It’s the Slave-girl of Jerusalem all over again. My young, innocent child is in tears and there’s no-one to offer support, except in a vague sort of way.
This is what happens when the child reads faster than the parent. The sibling is off at work, and can only read on the job, so to speak, so lags behind. The Resident IT Consultant is off to the wilds of Caledonia, so can’t read any more until next weekend. And the ever self sacrificing bookwitch is last in the pecking order for Harry Potter, so hasn’t got far yet.
I think that Bloomsbury should offer a counselling service for the first few days, while early readers have nobody else to talk to. Should the needs of my child come before my own needs not to have the plot revealed? Surely not..?
The New York Times’ rather early review of Harry Potter and the Deathly Hallows is a very good review. But is it really a review of the book, or a clever piece of fiction?
I’d like to think it’s real, as it feel very true to the spirit of the other books. It makes pertinent comments about many things in a way that makes it sound true.
But, could someone really read the whole book with proper consideration in a day? (I know this is what fans do, but they don’t sit down and write a carefully thought out review of it at the end.)
And, this Michiko Kakutani kills off half a dozen characters, when we have been led to believe that there’s two (that matter, anyway).
Whatever, it felt very satisfying to read a long and thorough appreciation of not just book seven, but the earlier ones as well. Kakutani has treated Rowling and Potter as though they are worthy of the real thing, rather than the countless tongue-in-cheek comments most blasé journalists manage.
I’m looking forward to tonight even more now. And I foresee worse logistical problems of two books for four readers than expected.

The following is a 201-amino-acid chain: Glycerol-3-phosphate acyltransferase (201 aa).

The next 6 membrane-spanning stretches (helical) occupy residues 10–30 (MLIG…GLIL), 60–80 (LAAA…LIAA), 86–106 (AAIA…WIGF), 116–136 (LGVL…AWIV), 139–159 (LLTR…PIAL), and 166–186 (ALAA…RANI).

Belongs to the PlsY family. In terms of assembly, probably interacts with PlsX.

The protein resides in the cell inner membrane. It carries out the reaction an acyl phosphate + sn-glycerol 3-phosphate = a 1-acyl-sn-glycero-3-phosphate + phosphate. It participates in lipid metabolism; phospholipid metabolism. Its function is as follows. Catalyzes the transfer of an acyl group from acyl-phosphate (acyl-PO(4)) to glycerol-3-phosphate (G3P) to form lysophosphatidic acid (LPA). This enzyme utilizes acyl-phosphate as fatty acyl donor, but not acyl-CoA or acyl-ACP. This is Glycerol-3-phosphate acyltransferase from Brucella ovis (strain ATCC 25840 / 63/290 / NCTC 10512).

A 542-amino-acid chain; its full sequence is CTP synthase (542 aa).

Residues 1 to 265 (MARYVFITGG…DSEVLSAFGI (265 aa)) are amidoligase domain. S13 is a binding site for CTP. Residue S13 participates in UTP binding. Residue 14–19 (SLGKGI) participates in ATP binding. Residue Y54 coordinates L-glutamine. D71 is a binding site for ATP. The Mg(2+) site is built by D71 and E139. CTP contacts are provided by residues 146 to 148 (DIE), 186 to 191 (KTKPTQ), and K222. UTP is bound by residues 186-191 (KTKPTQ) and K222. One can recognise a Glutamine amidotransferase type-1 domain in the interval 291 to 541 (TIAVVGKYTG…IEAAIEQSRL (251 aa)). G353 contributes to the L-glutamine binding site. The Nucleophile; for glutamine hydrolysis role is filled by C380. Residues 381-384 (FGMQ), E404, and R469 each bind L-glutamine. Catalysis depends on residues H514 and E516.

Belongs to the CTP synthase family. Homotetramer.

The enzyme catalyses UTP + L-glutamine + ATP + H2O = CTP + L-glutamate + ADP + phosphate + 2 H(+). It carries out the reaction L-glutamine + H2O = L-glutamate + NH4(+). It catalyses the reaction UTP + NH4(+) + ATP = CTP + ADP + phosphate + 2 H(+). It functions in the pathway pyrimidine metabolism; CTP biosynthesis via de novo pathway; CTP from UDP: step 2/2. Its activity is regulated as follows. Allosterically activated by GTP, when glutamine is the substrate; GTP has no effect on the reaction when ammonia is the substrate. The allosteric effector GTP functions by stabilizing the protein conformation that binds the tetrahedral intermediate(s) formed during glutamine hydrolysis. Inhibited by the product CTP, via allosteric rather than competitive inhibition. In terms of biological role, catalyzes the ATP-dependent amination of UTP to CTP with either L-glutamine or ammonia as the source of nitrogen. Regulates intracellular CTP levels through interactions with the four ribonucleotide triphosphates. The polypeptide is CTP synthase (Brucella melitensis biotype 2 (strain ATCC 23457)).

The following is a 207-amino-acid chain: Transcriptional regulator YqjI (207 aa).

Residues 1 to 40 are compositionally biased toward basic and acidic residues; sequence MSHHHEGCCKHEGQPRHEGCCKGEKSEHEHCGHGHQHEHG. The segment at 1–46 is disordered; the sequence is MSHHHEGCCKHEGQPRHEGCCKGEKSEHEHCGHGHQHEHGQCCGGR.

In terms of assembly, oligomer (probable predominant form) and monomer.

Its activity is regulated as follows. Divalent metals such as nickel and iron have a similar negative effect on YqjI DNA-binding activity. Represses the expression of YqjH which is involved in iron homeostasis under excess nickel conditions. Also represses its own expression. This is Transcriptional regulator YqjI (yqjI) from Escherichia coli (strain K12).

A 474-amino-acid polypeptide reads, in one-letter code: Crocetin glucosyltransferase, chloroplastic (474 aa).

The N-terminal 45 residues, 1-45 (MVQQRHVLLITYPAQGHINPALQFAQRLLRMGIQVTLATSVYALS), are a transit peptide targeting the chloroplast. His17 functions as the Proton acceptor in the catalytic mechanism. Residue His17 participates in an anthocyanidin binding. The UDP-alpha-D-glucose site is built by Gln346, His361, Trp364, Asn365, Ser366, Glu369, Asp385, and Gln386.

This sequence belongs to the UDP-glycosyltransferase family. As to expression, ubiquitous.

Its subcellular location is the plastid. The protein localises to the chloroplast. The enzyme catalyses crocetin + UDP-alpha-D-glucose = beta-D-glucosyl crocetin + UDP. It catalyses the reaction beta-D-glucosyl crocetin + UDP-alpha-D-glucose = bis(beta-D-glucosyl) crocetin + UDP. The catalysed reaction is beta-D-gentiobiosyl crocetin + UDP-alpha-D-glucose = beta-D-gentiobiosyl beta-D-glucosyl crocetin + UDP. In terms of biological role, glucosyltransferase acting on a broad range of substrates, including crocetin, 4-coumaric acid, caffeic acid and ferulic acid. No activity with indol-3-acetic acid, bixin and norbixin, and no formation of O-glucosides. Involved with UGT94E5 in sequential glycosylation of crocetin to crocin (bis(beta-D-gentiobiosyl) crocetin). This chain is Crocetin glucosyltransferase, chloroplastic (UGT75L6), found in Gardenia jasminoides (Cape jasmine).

You’d think the bookwitch would be a good source of advice for books, wouldn’t you? But her mind is a complete blank, and please don’t say that you had noticed a long time ago.
A friend of mine asked for recommendations for funny books, for when she’s in hospital, which might be next week. I think what she’s looking for is something funny enough not to make the reader depressed, but not so wildly funny that stitches start coming undone, and other disgusting things.
I can think of several children’s books, but I suspect that other adults aren’t quite as fond of them as I am. And when they are really funny like Roald Dahl’s The Vicar of Nibbleswicke they are a health hazard. When the bookwitch started reading it to Son many years ago she laughed so much she was unable to carry on and Son had to read it to her instead.
And there is a book I think my friend would enjoy, but it’s not out yet, so what do I do?
Any ideas, people?
The bookwitch understands that the Man United team passed through a certain airport bookshop on Sunday. Well, no, that’s wrong. The team passed through the airport. One player came into the shop. The goalkeeper appears to have an interest in reading and in keeping up with current affairs. Asked to be recommended something to read (hope shop management doesn’t find out), he then bought the suggested book. The bookwitch knows which one, and will only say it was a decent choice. She is so out of things she doesn’t even remember the player’s name. But he is a foreigner. And a fan came up and wanted him to autograph an England shirt… Don’t know how that ended.
It wasn’t bad at all. Bookwitch and Daughter quite enjoyed Harry Potter and the Order of the Phoenix. Son thought it wasn’t very good. But you can’t really put a Rowling length book into a two hour film and not leave things out. Looked at purely as a film this one was a good action film, where someone who hadn’t read the book might just grasp what was going on. And it left me with the same feeling as the book; that friendship matters.
Neville Longbottom is getting more and more wonderful, and Fred and George continue being adorable. (Well, I think so.) And in my next incarnation I’ll be Tonks.